How do people from different countries brush their teeth?
The popular, Western way of brushing your teeth involves typical store-bought plastic, nylon or electric toothbrushes, a slather of fluoride-infused toothpaste and brushing in light, deliberate circles for two minutes. Then a 30-second long gargle of minty mouthwash usually tops it all off for a nice, clean-smelling breath. That’s the method we see in movies, advertisements and the way we were taught to keep our mouths clean when we were kids.
However, this isn’t the only way to do it!
In many countries around the world the use of a toothbrush isn’t necessary. There are many other apparatuses and methods for cleaning teeth such as twigs and porcupine needles. Many Muslim countries have a stick-like ‘toothbrush’ called a miswak, which is a twig made from the Salvadora persica tree that is broken in half and rubbed against the teeth.
The miswak is made up of fluorine, silica and many other antibiotic compounds. According to Listerine, the miswak has minerals such as chloride, sodium bicarbonate and potassium to strengthen the enamel in your teeth, leaving you with a healthy mouth.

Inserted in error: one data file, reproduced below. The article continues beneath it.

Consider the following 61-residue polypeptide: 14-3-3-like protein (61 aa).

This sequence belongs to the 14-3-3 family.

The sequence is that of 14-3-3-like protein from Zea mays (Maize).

Studies suggest that it has an array of benefits such as combating gum disease, minimising plaque build-up, and the miswak is also believed to prevent tooth decay.
There are also many other products besides toothpaste that can be used to clean your teeth. People around the world use charcoal, salt ash and even mud!
However, opinions differ regarding the benefits of these alternative methods.
The National Academy of Dentistry says that these methods could result in gum recession, abrasion and dentin sensitivity.
Baking soda is also a popular teeth cleanser, though this is a more new-age approach. It is effective in removing plaque build-up.